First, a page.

Pack bug spray and a jacket. Summer nights spent outdoors entails mosquitoes and other little critters. Stay bite-free with bug spray and have a light jacket to throw on when it gets chilly.

Gather your friends. “Meteor watching requires patience, so it is a great chance to pick out constellations in the sky,” said Professor Raymond Carlberg, Chair of the Department of Astronomy and Astrophysics. Having your friends to share the moment can make wait times between meteor fly-bys a lot more entertaining. You could try to spot stars or play a round of astronomy trivia.

Check the weather. Nothing can be worse than a rainwstorm on the night you scheduled your outing, or the moon outshining all the meteors in your area. Be sure to check the weather and location of the moon prior to making your trip.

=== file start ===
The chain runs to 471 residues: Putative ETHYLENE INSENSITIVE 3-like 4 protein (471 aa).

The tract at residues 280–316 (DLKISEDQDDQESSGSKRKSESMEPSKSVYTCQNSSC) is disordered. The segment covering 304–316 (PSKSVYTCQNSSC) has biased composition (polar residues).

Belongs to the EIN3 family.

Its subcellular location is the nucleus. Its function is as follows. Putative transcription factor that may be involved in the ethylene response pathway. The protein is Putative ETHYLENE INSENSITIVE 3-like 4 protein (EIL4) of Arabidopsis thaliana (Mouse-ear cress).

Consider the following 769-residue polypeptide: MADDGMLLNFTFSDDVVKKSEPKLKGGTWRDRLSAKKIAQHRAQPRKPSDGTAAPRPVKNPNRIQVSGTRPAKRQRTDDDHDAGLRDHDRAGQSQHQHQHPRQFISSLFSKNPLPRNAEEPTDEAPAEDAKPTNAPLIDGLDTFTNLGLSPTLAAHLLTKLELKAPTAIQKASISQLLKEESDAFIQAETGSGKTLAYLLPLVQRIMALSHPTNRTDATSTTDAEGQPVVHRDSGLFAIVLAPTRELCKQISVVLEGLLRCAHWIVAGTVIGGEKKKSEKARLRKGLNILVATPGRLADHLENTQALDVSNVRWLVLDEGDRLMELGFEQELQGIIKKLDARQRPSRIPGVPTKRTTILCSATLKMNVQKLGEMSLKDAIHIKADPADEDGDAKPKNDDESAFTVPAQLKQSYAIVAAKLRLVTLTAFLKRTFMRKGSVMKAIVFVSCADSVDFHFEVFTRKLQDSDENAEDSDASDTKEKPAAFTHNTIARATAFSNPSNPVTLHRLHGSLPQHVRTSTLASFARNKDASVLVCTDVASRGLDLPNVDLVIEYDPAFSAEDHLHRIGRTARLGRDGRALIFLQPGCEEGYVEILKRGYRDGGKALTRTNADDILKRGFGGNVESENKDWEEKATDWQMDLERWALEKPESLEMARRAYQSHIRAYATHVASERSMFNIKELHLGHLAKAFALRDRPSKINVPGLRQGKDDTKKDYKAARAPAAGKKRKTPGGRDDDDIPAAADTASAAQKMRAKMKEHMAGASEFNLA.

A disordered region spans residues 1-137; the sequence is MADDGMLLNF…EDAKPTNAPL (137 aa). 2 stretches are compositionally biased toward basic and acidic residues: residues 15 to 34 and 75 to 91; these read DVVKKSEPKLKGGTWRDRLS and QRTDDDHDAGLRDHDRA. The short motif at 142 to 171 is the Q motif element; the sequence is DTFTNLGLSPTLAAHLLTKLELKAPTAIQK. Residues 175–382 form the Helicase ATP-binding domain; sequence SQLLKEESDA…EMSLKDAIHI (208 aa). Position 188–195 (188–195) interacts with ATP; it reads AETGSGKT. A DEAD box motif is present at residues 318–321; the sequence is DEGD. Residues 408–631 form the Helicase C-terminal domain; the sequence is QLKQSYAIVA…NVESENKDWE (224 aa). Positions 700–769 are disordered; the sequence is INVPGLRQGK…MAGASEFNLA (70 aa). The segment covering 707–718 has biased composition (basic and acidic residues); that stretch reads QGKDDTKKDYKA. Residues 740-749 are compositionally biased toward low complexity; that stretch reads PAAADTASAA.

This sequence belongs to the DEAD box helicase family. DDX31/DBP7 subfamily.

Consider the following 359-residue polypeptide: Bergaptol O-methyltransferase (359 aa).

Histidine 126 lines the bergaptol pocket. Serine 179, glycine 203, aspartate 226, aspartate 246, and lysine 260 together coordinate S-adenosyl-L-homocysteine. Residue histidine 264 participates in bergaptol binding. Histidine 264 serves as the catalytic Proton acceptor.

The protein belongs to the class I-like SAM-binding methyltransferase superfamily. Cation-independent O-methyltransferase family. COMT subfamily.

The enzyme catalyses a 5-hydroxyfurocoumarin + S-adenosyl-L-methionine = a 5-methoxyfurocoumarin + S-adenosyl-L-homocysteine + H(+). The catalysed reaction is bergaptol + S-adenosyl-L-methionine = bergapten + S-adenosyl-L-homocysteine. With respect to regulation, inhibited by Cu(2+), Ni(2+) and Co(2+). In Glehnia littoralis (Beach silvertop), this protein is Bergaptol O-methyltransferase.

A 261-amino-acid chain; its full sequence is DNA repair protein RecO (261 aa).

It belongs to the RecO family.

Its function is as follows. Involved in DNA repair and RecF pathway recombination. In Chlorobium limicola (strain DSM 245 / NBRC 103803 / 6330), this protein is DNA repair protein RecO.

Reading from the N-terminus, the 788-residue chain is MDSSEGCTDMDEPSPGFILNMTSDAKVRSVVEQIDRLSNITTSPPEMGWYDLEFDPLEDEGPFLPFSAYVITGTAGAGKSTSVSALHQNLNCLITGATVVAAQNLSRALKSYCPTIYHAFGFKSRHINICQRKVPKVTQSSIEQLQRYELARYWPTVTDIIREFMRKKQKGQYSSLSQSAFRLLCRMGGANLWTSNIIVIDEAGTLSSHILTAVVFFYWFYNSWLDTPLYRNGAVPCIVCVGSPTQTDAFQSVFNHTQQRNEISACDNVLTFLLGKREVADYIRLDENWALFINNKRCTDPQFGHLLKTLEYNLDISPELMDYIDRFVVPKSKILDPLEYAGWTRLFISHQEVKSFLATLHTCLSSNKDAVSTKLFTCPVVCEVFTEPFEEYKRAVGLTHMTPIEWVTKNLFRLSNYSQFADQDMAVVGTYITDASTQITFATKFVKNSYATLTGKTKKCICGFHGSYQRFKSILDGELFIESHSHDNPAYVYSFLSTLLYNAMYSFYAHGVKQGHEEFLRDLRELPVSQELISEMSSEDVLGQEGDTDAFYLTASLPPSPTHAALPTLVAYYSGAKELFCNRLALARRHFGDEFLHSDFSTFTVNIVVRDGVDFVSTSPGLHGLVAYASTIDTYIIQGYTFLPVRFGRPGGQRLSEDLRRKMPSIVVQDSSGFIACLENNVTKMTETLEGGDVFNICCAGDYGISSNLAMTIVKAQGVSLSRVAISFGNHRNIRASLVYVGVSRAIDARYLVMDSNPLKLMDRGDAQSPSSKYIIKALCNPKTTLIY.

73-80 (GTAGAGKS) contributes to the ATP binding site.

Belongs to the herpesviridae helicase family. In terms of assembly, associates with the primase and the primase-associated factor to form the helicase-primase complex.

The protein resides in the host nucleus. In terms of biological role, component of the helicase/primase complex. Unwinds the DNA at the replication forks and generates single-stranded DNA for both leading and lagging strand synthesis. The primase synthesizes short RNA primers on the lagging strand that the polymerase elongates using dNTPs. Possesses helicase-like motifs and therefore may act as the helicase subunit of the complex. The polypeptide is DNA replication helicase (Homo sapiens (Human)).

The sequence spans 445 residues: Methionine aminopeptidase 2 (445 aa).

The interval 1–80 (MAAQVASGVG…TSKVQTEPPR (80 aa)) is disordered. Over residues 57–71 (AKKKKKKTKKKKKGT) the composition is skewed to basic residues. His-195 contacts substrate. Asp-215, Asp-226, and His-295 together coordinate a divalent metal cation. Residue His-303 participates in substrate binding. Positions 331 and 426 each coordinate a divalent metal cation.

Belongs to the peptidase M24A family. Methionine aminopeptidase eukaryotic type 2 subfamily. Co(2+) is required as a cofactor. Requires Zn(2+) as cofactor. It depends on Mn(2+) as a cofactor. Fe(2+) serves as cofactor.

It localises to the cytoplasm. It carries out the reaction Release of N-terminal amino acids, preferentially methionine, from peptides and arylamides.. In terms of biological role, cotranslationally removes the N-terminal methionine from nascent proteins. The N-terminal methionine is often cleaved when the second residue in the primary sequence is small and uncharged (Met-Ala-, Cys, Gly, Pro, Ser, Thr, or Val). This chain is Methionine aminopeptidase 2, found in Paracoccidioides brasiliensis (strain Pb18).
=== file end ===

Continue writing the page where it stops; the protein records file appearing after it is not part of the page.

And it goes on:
When is the next meteor shower?

Now that you’re ready to go, be on the lookout for more accurate predictions of the best times to catch each of these events. Meteor showers typically occur over the span of a couple of days, so if you miss the days listed below, try your luck another time. The International Meteor Organization also has a detailed calendar of upcoming meteor showers.

October 21 – peak for the Orionids showers

November 17 – peak for the Leonids showers

December 13 – peak for the Geminids showers

Happy meteor shower watching!

A day — or millennium — in the life of a star

PhD candidate Alysa Obertas hosts Life and Death of Stars planetarium show

A day — or millennium — in the life of a star

It is truly a shame that light pollution prevents Torontonians from gazing at the stars because, as Alysa Obertas demonstrates, they are some of the most beautiful objects in all of existence. Admittedly, stars being beautiful isn’t exactly news. But Obertas, a PhD candidate with U of T’s Department of Astronomy & Astrophysics, breathes new life into this tired cliché in the brilliant planetarium show Life and Death of Stars.